Blowing away the fog of ignorance.

Oldweather is going great guns (literally in some cases), three six ships completed already, and we’ve started to generate scientific results. So maybe this is a good time to step back and remind ourselves what we hope to get out of it.

One of our main aims, for the weather observations recovered by the project, is to improve our reconstructions of past weather conditions, and we want to reconstruct not just the surface pressure, sea and air temperatures, wind speed and direction, that we are digitising from the logs, but the complete state of the atmosphere. This will give us air temperatures and movement (both at the surface and higher up), clouds, rainfall, humidity … Remarkably, we can do this – meteorologists have built sophisticated computer models of the atmosphere, and we can use these models to calculate the complete state of the atmosphere just from our limited set of surface measurements. This is not easy to do, but we’ve a lot of experience doing it, because this is how weather forecasts are made: collect observations of present weather, use a computer model to synthesise those observations into a representation of the state of the whole atmosphere, run the models forward from that state to see what will happen tomorrow.

So we’ve teamed up with colleagues in the US who are running the Twentieth Century Reanalysis Project, they are essentially running a weather forecast not just for today, but for every day in the past 140 years. Their results aren’t as good as the reconstructions of present-day weather (present-day reconstructions can use all the modern satellite observations), but it does work. Well … It works pretty well … in many times and places … where there are enough observations.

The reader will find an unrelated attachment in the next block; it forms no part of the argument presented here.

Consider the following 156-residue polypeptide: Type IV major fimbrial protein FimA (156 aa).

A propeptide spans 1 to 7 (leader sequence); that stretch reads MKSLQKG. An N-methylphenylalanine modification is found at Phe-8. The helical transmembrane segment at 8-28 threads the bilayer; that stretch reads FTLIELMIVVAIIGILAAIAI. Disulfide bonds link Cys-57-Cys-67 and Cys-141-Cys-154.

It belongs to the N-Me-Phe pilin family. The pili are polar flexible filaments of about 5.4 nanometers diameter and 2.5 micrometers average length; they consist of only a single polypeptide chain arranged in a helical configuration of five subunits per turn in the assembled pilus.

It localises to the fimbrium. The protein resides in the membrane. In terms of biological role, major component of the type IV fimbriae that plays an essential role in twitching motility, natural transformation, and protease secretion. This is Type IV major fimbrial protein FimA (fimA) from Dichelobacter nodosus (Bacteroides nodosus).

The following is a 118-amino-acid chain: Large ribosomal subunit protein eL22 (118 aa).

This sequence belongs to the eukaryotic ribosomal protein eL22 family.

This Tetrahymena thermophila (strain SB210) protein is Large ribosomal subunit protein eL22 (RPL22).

The figure shows such a reconstruction, for March 8th 1918. Actually it only shows sea-level pressure and surface wind, but we can make similar figures for 500hPa height, tropopause temperature, jet streams, any atmospheric parameter. The coloured circles mark observations from ships and weather stations, the coloured contour lines and black arrows show the reconstructed pressure and wind speed.

There’s one more feature in the figure, however, and that’s the fog. It’s not real fog, but a metaphor. I’ve added fog to the figure in places where the reconstruction is very uncertain. It’s a marker for ignorance, and the ignorance is the result of not having any observations. One observation in the right place can be enough to make a good reconstruction over a considerable range, so the million or so observations Oldweather will produce can make an important difference. We can blow away this fog, and reveal the weather hiding behind it.

Reconstructed weather for March 8th 1918. Colours mark sea-level pressure (red high, blue low), black arrows give surface wind speed and direction. Foggy areas are where we can't say what's happening because we haven't (yet) got any observations.

Reconstructed weather for March 8th 1918. Colours mark sea-level pressure (red high, blue low), black arrows give surface wind speed and direction. Foggy areas are where we can't say what's happening because we haven't (yet) got any observations.

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